Drama, Comedy, or Game Show) X 2 (Gender) mixed-design experiment with
affect and gender as between-subjects factors and media genre as a within-subjects
factor was conducted to examine sad viewers’ media choice. Anticipated
reactions (i.e., both feelings and thoughts) when choosing each of the
three media genres were also measured to explore theoretical mechanisms
underlying each media choice. Anticipate feelings included Unhappy, Elated,
Annoyed, and Calm feelings. Anticipated thoughts included Cognitive Learning,
Catharsis Beliefs, Meta-Mood Experience, Distraction, and Entertainment.
A 2 (Affect: Sad or Neutral) X 2 (Gender) X 3 (Genre: Sad Drama, Comedy,
or Game Show) repeated measures analysis of variance employing a multivariate
approach was conducted to examine how relative media preferences vary
as a function of manipulated affect and the participant’s gender.
This analysis revealed a significant main effect for Genre, Wilks’
? = .31, F (2, 95) = 106.76, p < .001, ?p2 = .69, showing that most
participants preferred to watch comedies (M = 5.58a, SE = .12) over sad
dramas (M = 3.90b, SE = .14) or game shows (M = 3.65b, SE = .14). However,
the hypothesized expected interaction for Mood X Genre was not significant,
Wilks’ ? = .98, F (2, 95) = 1.04, p = .36, ?p2 = .02.
Although these findings suggest that media choice does not vary as a
function of manipulated affect (i.e., non-significant simple or total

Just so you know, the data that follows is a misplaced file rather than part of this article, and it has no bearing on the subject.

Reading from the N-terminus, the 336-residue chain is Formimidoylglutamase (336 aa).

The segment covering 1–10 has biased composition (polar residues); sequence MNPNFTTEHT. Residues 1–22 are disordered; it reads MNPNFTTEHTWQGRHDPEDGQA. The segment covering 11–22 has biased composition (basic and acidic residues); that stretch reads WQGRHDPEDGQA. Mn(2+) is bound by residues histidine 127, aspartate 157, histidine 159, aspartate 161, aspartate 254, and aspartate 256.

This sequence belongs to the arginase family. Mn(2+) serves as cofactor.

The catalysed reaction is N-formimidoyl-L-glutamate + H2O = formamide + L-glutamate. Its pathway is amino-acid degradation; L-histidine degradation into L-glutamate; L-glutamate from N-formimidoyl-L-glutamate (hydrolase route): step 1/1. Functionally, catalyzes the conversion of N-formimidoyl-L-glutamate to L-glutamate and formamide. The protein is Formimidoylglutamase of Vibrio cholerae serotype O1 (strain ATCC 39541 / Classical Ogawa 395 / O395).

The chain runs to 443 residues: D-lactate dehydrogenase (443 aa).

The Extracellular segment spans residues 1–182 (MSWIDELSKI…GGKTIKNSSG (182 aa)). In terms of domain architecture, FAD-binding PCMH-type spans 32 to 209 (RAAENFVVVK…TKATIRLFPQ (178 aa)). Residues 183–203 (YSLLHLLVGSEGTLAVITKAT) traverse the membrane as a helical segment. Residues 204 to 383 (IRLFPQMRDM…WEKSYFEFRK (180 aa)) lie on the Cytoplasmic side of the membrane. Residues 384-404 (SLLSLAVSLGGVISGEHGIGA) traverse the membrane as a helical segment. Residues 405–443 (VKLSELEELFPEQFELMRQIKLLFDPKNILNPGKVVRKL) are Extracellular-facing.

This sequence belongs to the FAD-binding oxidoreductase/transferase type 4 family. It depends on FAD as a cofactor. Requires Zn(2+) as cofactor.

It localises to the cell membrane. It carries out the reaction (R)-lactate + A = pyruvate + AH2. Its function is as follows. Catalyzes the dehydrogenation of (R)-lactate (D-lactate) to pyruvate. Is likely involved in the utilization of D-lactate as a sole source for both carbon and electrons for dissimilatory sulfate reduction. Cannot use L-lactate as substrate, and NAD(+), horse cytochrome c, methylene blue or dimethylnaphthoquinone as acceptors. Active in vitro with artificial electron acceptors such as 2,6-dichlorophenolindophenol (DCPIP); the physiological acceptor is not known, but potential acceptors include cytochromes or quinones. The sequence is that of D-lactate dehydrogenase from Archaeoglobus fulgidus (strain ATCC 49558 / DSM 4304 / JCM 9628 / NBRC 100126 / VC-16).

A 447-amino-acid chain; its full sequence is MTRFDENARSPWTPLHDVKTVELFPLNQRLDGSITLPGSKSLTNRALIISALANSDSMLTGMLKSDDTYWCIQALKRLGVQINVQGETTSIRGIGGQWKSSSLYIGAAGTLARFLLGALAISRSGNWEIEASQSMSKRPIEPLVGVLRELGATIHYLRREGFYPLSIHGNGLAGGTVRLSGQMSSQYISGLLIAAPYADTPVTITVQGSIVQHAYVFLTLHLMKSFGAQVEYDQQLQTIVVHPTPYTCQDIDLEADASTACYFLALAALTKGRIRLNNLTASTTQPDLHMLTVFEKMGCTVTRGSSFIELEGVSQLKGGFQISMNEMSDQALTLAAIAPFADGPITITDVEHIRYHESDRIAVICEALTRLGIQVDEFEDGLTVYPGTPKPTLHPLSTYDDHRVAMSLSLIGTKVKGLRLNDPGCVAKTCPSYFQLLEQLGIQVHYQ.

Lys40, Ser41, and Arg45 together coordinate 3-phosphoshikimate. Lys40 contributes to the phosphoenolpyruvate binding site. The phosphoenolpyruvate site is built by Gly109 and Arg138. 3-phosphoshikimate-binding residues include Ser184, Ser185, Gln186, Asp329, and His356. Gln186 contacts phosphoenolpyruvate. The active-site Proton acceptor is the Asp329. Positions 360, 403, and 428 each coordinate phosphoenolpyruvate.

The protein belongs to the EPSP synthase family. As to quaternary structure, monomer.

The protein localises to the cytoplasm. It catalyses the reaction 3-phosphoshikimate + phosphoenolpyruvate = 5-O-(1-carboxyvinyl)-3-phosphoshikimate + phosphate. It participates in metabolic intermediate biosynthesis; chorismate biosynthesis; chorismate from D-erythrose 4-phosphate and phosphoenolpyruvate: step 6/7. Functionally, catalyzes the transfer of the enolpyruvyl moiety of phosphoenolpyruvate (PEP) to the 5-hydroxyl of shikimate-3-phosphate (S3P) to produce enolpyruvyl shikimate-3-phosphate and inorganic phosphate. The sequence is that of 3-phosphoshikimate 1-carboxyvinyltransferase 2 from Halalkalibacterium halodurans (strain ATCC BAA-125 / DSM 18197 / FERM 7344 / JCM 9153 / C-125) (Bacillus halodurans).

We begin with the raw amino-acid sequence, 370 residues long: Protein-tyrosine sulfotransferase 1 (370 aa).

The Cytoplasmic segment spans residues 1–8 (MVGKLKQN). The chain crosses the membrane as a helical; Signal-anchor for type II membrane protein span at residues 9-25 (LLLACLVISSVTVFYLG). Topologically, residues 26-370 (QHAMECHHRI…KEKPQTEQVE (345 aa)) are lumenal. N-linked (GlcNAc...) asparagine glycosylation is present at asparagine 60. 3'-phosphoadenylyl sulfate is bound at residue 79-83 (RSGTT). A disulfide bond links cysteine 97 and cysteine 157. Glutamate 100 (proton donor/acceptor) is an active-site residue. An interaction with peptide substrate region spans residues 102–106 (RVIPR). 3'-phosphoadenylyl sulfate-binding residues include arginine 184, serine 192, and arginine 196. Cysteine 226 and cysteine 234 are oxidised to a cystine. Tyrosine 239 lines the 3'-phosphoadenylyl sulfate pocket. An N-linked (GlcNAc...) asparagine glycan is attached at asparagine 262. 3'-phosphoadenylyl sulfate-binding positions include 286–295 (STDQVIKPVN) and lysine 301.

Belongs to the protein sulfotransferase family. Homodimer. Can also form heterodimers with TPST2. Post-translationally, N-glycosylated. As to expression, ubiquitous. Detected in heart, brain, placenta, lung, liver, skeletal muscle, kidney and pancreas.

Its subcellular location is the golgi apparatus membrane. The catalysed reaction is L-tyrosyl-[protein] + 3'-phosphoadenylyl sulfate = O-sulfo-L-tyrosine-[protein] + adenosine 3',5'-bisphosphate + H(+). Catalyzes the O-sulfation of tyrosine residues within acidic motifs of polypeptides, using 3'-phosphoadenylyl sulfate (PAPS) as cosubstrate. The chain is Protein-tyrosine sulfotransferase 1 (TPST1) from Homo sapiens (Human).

effects), sadness may indirectly affect individuals’ media choice
through certain intervening variables. Therefore, mediation analyses for
each genre employing bootstrapping procedures were conducted to assess
specific indirect effects of sadness on media preference through anticipated
four emotional and five cognitive responses respectively. Results showed
that two specific indirect effects were significant with anticipated emotional
responses as mediators: Sadness indirectly affected low levels of preference
for comedies and game shows through anticipated unhappy feelings (estimated
indirect effect = -.04, -.097 < CI < -.001) and anticipated annoyed
feelings (estimated indirect effect = -.04, -.105 < CI < -.001)
respectively. Additionally, one specific indirect effect was significant
with anticipated cognitive responses as mediators: Sadness indirectly
affected preference for sad dramas through anticipated learning outcomes
(estimated indirect effect = .05, .0001 < CI < .134).
Figures. Path diagrams with anticipated feelings or thoughts as mediators.
Note 1. +p < .10, *p < .05, **p < .01, ***p < .001. Regression
coefficients (B) are near arrows. Mediators highlighted with gray colors
represent significant specific indirect effects at p < .05.
Note 2. Numbers inside parentheses are total effects of sadness on preference
for comedies, game shows, and sad dramas respectively, without including
Findings suggest that although most sad viewers wanted to watch comedies
over sad dramas or game shows, some of them preferred to watch sad dramas.
In this case, their main goal of sadness regulation was to embrace sad
feelings through transforming their pessimistic thoughts into positive
ones, indicating that some sad viewers use media for purposes other than
simple hedonism. Therefore, sad dramas with their powerful, informed,
inspiring, and philosophical messages could be useful resources for such
a cognitive coping strategy. Additionally, findings showing that some
sad viewers avoided either comedies or game shows call for greater attention
to theorize the nature of their underlying theoretical mechanisms. These
avoidance tendencies may imply that media portrayals of celebrations and
daily pleasure may not be desirable for some viewers and entertaining
or distracting experiences from media consumption are not always functional.